We waddled out after lunch to meet a local guide for a walking tour of Köln.  Köln is the 4thlargest city in Germany with a population of about 1 million.  It spans the Rhine with the original settlement (Romans in 50 AD) on the southwest bank and the expansion settlement on the northwest.  Because the ravages of WWII left Köln in literal shambles with very few homes and businesses left habitable, most of the city dates back to the 1950’s and 1960’s.  Insurance and the tv industry are major driving forces in the local economy. 

These statues in a courtyard off the main square are 2 beloved German cartoon characters,Tunnes and Schal.  Rubbing their noses will supposedly bring you good luck.  Ben got a bit carried away.

 The major attraction of the city is the Kölner Dom, or the Cologne Cathedral.  The cathedral was built between 1200 and 1860 in order to store the relics of the Magi which are supposedly housed here, and was the tallest structure in Europe until the Eiffel Tower’s construction in 1889  Because it took so long to finish (funding issues) by the time it was completed, metal roofs had become fashionable; this kept the risk of fire down dramatically reducing the risk of the recent fate of Notre Dame.  Although the entire city of Köln was destroyed by Allied bombing during WWII, the cathedral was spared.  This was probably due to the fact that Allied used the spires of the cathedral as a navigational landmark for bombing raids.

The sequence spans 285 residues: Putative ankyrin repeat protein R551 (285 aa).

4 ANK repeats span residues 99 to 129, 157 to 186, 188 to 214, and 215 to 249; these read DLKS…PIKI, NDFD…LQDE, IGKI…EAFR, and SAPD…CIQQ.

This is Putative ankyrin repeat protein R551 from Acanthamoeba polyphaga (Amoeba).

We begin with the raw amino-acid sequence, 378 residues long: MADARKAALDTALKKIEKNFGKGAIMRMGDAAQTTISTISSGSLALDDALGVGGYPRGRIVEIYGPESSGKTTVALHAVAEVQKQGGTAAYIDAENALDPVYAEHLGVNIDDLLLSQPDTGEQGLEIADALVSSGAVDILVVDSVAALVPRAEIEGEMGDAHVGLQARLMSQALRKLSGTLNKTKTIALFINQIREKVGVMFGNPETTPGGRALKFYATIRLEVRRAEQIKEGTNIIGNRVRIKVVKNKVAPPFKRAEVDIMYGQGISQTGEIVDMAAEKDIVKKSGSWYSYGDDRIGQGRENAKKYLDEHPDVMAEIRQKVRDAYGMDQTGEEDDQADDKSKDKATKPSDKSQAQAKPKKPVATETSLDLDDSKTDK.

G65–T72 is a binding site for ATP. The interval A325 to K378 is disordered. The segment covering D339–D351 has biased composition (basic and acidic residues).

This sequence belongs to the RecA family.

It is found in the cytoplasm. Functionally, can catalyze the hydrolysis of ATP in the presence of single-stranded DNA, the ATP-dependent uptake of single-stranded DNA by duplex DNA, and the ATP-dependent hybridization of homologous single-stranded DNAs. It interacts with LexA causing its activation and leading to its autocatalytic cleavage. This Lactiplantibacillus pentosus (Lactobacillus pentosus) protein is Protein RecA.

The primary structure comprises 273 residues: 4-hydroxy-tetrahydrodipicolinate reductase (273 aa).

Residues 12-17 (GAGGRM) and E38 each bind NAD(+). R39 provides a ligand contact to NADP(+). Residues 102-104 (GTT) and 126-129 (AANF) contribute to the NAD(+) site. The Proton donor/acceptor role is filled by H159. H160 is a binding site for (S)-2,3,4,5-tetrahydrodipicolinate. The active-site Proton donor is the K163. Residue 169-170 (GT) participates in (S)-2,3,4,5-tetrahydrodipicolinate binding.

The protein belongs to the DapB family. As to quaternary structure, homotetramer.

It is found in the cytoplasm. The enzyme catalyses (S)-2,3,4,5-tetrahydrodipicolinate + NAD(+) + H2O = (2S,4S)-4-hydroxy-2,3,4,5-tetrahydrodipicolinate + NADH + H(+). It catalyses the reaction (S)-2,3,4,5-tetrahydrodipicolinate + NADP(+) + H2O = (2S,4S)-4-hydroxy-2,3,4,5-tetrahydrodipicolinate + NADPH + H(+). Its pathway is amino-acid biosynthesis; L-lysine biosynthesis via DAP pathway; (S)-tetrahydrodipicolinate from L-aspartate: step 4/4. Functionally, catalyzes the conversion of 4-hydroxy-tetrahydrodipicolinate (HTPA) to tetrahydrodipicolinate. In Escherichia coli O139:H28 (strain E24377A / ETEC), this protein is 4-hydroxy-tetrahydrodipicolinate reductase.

After touring the cathedral, most of the group walked back to the ship, but Rich, Rick and I decided to walk up to the top of the spire for the view with about 1000 of our closest friends. We climbed the 500 or so step spiral staircase (got pretty dizzy) to the top.  

We did get beautiful views of the Rhine,

 and also were able to see the oil refineries that we had passed earlier in the day.
On the way down, we sopped at the carillon.  Since it was close to 4 pm, we decided to stay and here the bells fire off at 4. Our concern about the potential injurie to our ears was unfounded.  The only bell that rang was the smallest, bonging only 4 times for the hour. Quite the disappointment.

This was a beautiful Saturday afternoon, and I think all 1 million locals were out in force today walking along the Rhine enjoying the day.  These children were certainly loving the bubble man.

Back to the boat for dinner. As we cruised during dinner, we got a wonderful anniversary present, a huge, vivid double rainbow! A very nice anniversary.